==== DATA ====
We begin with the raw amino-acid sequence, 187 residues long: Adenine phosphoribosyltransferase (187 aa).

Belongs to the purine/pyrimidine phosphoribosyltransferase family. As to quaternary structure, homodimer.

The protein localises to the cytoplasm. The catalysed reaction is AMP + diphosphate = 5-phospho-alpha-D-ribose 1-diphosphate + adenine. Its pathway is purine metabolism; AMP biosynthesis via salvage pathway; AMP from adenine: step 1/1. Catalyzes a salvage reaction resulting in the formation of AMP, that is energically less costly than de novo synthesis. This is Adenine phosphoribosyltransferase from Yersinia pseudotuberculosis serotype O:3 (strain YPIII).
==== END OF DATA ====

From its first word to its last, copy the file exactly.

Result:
We begin with the raw amino-acid sequence, 187 residues long: Adenine phosphoribosyltransferase (187 aa).

Belongs to the purine/pyrimidine phosphoribosyltransferase family. As to quaternary structure, homodimer.

The protein localises to the cytoplasm. The catalysed reaction is AMP + diphosphate = 5-phospho-alpha-D-ribose 1-diphosphate + adenine. Its pathway is purine metabolism; AMP biosynthesis via salvage pathway; AMP from adenine: step 1/1. Catalyzes a salvage reaction resulting in the formation of AMP, that is energically less costly than de novo synthesis. This is Adenine phosphoribosyltransferase from Yersinia pseudotuberculosis serotype O:3 (strain YPIII).